He was born at Lucerne, Switzerland. His family name was Geisshüsler, and his father was a miller; hence he was also called Molitoris (Latin molitor, "miller"). The name Myconius is said to have been given him by Erasmus; it alludes to the proverbial expression bald-headed Myconian. From the school at Lucerne he went to the University of Basel to study classics. From 1514 he obtained teaching posts at Basel, where he married, and made the acquaintance of Erasmus and of Hans Holbein, the painter. In 1516 he was called, as schoolmaster, to Zürich, where (1518) he attached himself to the reforming party of Zwingli. This led to his being transferred to Lucerne, and again (1523) reinstated at Zürich.
On the death of Zwingli (1531) he moved to Basel, where he held the office of town's preacher, and (till 1541) the chair of New Testament exegesis. In confessional matters he was for a union of all Protestants; though a Zwinglian, his readiness to compromise with the advocates of consubstantiation gave him trouble with the hard-line Zwinglians. He had, however, a distinguished follower in Theodore Bibliander.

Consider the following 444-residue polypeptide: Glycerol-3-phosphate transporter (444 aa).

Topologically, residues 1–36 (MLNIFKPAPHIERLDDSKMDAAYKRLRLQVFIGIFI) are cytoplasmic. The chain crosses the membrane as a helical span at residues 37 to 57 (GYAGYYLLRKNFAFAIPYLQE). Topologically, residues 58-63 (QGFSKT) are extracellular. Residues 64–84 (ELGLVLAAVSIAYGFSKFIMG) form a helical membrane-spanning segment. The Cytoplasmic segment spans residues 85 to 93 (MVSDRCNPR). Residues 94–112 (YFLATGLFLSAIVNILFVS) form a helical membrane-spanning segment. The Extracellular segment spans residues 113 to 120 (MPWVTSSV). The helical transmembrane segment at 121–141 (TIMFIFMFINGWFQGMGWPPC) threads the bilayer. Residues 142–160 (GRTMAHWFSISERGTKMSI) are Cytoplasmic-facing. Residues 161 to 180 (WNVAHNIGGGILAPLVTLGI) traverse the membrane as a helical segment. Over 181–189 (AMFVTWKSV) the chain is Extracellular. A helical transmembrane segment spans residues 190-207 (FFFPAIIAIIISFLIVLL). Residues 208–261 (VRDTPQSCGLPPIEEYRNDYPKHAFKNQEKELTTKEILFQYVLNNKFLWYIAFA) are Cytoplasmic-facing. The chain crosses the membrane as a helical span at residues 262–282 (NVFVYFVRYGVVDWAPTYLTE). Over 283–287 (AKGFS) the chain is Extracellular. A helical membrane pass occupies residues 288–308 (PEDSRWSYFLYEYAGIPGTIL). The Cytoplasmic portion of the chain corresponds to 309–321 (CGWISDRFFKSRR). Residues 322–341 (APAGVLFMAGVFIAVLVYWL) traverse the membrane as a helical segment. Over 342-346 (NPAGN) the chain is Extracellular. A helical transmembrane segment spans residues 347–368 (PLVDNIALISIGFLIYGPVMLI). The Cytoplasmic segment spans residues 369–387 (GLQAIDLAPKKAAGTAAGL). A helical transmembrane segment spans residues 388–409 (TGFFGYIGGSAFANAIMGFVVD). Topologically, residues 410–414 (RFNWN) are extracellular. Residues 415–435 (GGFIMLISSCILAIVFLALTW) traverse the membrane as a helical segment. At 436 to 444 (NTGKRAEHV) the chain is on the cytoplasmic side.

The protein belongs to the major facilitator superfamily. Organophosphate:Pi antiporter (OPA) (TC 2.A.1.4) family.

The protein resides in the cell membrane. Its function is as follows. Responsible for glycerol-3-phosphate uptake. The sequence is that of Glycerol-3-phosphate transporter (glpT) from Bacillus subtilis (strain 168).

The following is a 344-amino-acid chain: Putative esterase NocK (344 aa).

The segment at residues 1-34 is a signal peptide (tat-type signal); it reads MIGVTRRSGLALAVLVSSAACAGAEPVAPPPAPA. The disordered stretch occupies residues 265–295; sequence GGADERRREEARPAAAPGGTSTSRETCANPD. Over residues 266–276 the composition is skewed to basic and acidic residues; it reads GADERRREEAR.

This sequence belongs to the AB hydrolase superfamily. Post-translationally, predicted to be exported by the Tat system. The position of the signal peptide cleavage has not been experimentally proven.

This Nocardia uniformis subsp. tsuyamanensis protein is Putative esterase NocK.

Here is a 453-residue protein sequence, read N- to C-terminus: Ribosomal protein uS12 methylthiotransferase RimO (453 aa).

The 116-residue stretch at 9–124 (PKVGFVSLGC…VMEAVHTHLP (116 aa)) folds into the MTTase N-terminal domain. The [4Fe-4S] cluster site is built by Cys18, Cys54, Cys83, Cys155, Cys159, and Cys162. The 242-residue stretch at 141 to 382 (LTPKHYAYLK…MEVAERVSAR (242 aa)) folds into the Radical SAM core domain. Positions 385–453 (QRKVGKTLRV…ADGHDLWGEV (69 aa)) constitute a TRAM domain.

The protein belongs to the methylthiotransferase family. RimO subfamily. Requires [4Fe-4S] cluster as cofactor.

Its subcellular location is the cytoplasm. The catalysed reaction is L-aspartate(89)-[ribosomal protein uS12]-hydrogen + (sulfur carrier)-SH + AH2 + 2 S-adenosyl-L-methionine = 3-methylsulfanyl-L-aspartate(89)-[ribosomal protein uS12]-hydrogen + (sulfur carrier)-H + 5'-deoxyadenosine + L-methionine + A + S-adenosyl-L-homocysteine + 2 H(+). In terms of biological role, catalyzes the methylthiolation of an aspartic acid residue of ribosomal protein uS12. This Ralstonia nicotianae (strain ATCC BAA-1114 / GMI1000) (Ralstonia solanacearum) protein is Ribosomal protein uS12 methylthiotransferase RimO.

Among his several tractates, the most important is De H Zwinglii vita et obitu (1536), translated into English by Henry Bennet (1561).
- This article incorporates text from a publication now in the public domain: Chisholm, Hugh, ed. (1911). Encyclopædia Britannica (11th ed.). Cambridge University Press.
- Melchior Adam, Vita theologorum (1620);
- M. Kirchhofer, O. Myconius (1813);
- Karl Rudolf Hagenbach, J. Oekolampad und O. Myconius (1859);
- F. M. Ledderhose, in Allgemeine deutsche Biog. (1886);
- B. Riggenbach and Egli, in Hauck's Realencyklopadie (1903).
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